An area of study representing an independent offshoot of a related basic discipline.

branch

In plumbing, a pipe which originates in or discharges into a main, submain, riser, or stack.

branch

(mathematics)
An edge in a tree.

branch

(programming)
A jump.

branch

(1) In a low-level programming language, a statement that directs the computer to go to some other part of the program. In assembly languages, "branch" or "jump" instructions provide this capability. In high-level languages, a "goto" statement, as well as several other programming constructs, provide the equivalent of the branch. For example, "IF A EQUALS B GOTO MATCH_ROUTINE." See branch prediction and do loop.

(2) A connection between two blocks in a flowchart or two nodes in a network.
References in periodicals archive ?
Branchlet swellings 2 to 3 cm long and 1 to 2 cm in diameter were discovered on baldcypress in Fort Pierce, Florida by one of us (KLH).
Male strobili (cones) are terminal on branchlets and have 3-7 pairs or trios of sporophylls, each containing 2-6 pollen sacs.
Ovules solitary or occasionally paired in the axils of bracts on short branchlets or stalks which themselves are axillary on the first-, second- or occasionally third-year branchlet, sessile, subtending scales about 12-20, decussate, ovate to flabellate, concave, membranous, often rugose, nearly enclosed at maturity by the aril; arils open at the apex, 5-10 x 5-7 mm, green when young, sometimes remaining so, becoming orange or usually bright scarlet red at maturity; seeds hard, ovoid, 5-7 x 4-5 mm, becoming 2-4-angled at the apex, the hilum slightly depressed, ovate, triangular or square.
The plant forms tight clusters of grape sized rhizomes and displays trailing stems that support cladophylls that are not leaves but actually branchlets with the tiny leaves appearing in the axils with small white aromatic flowers that transform into the pea-size red berries that are poisonous to humans and domestic animals.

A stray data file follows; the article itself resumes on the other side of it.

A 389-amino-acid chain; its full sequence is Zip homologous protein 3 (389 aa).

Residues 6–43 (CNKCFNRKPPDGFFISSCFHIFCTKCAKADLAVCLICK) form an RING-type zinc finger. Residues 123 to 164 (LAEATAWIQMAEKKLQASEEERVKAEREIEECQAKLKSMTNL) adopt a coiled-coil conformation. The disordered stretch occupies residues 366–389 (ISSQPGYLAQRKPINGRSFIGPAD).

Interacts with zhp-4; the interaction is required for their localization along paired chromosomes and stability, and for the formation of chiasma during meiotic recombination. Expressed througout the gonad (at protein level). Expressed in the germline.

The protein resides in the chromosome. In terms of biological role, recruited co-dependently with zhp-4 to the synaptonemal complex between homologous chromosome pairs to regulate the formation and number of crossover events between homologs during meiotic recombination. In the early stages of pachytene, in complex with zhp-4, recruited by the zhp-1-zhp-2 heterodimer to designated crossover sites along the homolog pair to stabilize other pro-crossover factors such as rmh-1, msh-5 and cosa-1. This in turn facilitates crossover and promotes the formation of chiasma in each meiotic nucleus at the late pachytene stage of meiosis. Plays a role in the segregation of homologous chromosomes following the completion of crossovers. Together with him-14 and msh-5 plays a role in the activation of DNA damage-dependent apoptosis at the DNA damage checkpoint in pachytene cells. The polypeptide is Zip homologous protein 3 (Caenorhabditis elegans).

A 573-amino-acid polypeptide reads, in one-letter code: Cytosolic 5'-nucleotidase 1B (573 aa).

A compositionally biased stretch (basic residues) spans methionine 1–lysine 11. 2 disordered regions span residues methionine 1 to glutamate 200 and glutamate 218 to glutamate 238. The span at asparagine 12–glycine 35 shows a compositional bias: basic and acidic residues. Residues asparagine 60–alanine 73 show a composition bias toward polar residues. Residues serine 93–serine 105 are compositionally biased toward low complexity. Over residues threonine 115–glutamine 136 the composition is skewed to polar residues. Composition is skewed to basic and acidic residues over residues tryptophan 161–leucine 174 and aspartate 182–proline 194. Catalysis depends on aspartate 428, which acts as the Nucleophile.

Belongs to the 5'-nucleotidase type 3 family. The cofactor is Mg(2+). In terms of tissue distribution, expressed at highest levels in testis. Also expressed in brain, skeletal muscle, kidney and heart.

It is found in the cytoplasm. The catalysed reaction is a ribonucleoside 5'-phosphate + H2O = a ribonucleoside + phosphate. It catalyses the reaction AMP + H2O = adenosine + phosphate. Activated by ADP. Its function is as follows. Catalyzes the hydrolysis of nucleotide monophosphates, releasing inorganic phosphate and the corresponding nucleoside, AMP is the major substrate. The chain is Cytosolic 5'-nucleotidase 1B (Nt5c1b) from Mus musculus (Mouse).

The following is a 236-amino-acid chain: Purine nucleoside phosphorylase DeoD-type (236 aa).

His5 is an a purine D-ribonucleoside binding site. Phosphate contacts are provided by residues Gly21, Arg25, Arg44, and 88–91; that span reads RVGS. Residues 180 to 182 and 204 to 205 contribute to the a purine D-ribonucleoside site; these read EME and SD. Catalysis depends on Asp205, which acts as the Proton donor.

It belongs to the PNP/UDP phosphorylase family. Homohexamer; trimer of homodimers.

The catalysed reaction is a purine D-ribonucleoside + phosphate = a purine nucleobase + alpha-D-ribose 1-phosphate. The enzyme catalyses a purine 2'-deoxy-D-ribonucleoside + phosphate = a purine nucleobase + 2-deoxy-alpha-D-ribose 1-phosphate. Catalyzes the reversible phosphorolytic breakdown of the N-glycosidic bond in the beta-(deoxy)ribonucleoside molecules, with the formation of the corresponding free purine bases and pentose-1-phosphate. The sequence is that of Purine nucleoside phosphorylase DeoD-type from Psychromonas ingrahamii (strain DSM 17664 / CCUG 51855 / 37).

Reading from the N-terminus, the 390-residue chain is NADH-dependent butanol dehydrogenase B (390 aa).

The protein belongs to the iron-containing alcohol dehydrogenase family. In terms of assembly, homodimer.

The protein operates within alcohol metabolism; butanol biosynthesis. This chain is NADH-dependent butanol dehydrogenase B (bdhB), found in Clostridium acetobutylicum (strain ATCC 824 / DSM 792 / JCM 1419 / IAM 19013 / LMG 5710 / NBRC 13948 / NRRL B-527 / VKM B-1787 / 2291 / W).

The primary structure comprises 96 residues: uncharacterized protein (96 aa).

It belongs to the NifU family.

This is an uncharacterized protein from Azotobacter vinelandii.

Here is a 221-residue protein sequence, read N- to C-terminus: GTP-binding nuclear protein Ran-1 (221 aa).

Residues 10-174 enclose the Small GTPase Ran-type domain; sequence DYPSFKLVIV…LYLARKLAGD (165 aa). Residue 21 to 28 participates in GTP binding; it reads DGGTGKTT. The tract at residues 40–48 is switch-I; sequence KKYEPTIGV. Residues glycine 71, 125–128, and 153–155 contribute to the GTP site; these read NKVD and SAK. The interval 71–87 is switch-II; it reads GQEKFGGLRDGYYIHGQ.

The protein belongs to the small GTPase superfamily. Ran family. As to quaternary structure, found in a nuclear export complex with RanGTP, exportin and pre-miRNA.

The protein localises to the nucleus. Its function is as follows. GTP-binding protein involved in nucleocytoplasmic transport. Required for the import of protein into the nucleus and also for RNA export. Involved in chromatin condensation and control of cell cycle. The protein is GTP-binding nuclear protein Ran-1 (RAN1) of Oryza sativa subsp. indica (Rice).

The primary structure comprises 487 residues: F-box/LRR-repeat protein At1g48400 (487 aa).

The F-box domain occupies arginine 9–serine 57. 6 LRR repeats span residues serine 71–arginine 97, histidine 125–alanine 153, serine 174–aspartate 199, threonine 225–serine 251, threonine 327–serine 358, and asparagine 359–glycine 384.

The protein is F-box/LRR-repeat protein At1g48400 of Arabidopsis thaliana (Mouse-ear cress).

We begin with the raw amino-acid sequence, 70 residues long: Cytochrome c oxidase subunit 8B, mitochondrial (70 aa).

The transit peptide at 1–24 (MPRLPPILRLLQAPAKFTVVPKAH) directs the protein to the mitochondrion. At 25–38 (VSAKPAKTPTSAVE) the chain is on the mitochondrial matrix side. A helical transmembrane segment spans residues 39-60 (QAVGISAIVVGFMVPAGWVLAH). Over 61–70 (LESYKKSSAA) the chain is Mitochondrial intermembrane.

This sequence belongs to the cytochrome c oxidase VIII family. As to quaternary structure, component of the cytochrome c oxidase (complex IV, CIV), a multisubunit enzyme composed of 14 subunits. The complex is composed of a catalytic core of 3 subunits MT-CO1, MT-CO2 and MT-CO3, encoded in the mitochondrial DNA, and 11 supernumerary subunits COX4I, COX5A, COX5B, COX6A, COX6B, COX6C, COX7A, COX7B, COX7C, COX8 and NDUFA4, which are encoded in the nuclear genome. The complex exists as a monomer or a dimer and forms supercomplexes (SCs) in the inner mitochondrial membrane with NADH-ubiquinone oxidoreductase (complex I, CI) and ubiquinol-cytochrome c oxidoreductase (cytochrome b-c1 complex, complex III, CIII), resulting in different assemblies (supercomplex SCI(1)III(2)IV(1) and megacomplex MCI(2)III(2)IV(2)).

Botanically, Rhus natalensis is a shrub 2-3 m high or a small tree up to 8 m tall; bark of the branchlets greyish or white and older ones dull grey, lenticillate and rough.
Infructescence paniculate, elongated, conical, 9,5 cm in the widest portion, with fruiting branchlets 4, 2-5 cm long, minutely puberulent; floral bracts flat in the base of the fruit, 3 mm long, ca.
The flower buds appear like jet-black mulberry fruits born tight to the developing branchlets, until each of their short stems develop and form panicles.
Variation in plant height, foliage density, leaf surface area, number of leaves and branchlets, and number and type of inflorescences, can affect the abundance and distribution of foliage-dwelling spiders (Hatley & MacMahon 1980; Evans 1997; Halaj et al.
ARIZONA CYPRESS (Cupressus arizonica) Native to central Arizona, this upright to pyramidal tree has scalelike branchlets that vary from green to blue-gray to silver, depending on variety.
5 cm in diameter, leafy, prominently grooved, bears dense, small, leafy branches and branchlets.
Stems flat in cross section; branchlets flattened, 4.
New branches will start at the end of the cut and number of branchlets will be produced.